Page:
After quitting the team, I completely removed myself from all things field hockey. My wound was too fresh and I knew that any reference to field hockey would send tears streaming down my cheeks. During those weeks, I felt the void that field hockey left behind — I had free time and no way to fill it. Sometimes I’d break down. One night I dreamt that I was sprinting down the field, and when I startled awake in the middle of the night, I realized that my dream was as close as I’d get to the real thing ever again. Another night, I found myself deep down an internet rabbit hole of concussion horror stories and I panicked thinking that my symptoms might be permanent. I cried myself to sleep. 

It’s been three months since I was told that I’d never play field hockey again and I still struggle to navigate the awkward in-between condition of remaining an athlete on the inside while adopting the lifestyle of a non-athlete. Sometimes, talking about field hockey is too hard, but that doesn’t mean I never want to talk about it. 

As I write this, half my team crowds my living room. I chatted with them for a while, but they’re preparing for an upcoming tournament and since I’m not on the team anymore, I feel uncomfortable participating. There’s no handbook on how to do this. All I can do is what feels best each day. Sometimes that means being around field hockey, but sometimes it means pretending I never played at all.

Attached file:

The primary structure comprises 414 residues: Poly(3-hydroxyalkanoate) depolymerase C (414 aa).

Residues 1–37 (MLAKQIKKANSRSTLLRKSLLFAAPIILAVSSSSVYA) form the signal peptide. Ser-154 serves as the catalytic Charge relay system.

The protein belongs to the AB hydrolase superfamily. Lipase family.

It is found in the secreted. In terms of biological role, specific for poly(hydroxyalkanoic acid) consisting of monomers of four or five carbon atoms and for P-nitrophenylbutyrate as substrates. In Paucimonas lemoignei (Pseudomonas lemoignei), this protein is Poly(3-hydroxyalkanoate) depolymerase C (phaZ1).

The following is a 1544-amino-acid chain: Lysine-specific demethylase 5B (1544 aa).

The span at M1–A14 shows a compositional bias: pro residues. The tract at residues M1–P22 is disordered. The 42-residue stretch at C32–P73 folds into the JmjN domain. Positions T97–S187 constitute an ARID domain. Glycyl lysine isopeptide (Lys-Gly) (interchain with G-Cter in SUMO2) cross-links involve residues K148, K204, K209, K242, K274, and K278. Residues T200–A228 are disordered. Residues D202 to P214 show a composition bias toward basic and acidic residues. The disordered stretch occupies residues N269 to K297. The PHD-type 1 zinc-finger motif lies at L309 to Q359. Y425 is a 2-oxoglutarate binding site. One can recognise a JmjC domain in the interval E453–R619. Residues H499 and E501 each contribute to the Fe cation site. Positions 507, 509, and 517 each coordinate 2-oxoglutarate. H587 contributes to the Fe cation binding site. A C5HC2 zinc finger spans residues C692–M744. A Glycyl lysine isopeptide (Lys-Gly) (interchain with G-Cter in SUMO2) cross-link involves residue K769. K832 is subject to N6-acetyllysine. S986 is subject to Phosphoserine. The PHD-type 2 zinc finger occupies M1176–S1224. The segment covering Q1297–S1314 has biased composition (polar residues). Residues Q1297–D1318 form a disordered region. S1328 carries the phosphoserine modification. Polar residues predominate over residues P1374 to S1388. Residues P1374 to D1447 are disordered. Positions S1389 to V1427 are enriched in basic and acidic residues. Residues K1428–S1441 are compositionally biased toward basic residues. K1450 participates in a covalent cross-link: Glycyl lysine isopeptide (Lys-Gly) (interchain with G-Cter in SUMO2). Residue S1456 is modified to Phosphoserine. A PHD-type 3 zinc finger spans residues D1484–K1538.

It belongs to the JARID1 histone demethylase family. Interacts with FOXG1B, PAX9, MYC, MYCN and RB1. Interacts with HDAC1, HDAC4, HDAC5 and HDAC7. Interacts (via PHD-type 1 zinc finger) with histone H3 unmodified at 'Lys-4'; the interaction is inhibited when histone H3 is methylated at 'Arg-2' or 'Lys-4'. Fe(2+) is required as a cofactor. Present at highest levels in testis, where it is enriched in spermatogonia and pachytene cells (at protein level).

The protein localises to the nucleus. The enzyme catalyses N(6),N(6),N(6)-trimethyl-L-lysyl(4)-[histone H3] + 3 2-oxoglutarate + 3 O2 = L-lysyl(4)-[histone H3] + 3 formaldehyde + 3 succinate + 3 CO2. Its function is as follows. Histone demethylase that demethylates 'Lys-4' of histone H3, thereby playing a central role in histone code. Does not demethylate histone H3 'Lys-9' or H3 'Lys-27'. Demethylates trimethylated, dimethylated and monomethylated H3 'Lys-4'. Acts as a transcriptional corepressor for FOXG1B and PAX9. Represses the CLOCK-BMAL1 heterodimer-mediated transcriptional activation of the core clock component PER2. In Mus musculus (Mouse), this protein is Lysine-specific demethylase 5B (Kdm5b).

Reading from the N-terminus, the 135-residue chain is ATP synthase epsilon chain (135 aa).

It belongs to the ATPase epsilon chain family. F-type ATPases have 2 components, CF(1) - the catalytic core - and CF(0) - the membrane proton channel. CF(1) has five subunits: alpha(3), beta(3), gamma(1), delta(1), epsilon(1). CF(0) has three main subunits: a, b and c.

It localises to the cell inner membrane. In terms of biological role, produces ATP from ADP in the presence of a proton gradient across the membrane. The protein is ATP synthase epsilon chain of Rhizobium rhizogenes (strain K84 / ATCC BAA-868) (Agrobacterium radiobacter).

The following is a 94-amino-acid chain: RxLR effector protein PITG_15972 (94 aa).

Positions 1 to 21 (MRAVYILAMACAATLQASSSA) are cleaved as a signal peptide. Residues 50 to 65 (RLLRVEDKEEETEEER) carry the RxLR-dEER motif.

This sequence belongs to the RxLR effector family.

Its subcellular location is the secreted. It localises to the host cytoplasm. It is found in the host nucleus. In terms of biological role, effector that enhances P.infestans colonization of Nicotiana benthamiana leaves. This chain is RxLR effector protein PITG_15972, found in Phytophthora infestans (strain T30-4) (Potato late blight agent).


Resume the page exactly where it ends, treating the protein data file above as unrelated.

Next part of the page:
More than anything, this experience has been extremely isolating. My team, my community, and my home were ripped away from me in what felt like an instant. I was alone. 

I know that other athletes go through this, but I don’t know any personally. I couldn’t shake the feeling that nobody understood what I was going through. Everyone reassured me that I was doing the right thing — easy for them to say — but I struggled to believe them. How could quitting field hockey possibly be the best thing for me?

I think it’s the “never” part of the doctor’s verdict that frustrates me most. I have more free time than I’ve ever had, but I’d give it all up to play in one more game, one more practice, or even one more drill. I spend a lot of time scrutinizing the decisions I made throughout my injury, torturing myself over the ‘what-ifs’ and trying to come up with a scenario where this all didn’t happen. I wonder about what the rest of my field hockey career would have looked like, but since everything I had hoped to achieve is now certifiably impossible, I often feel like my inability to achieve my goals diminishes the success I did have throughout my athletic career. It makes no sense, but sometimes, that’s just how I feel.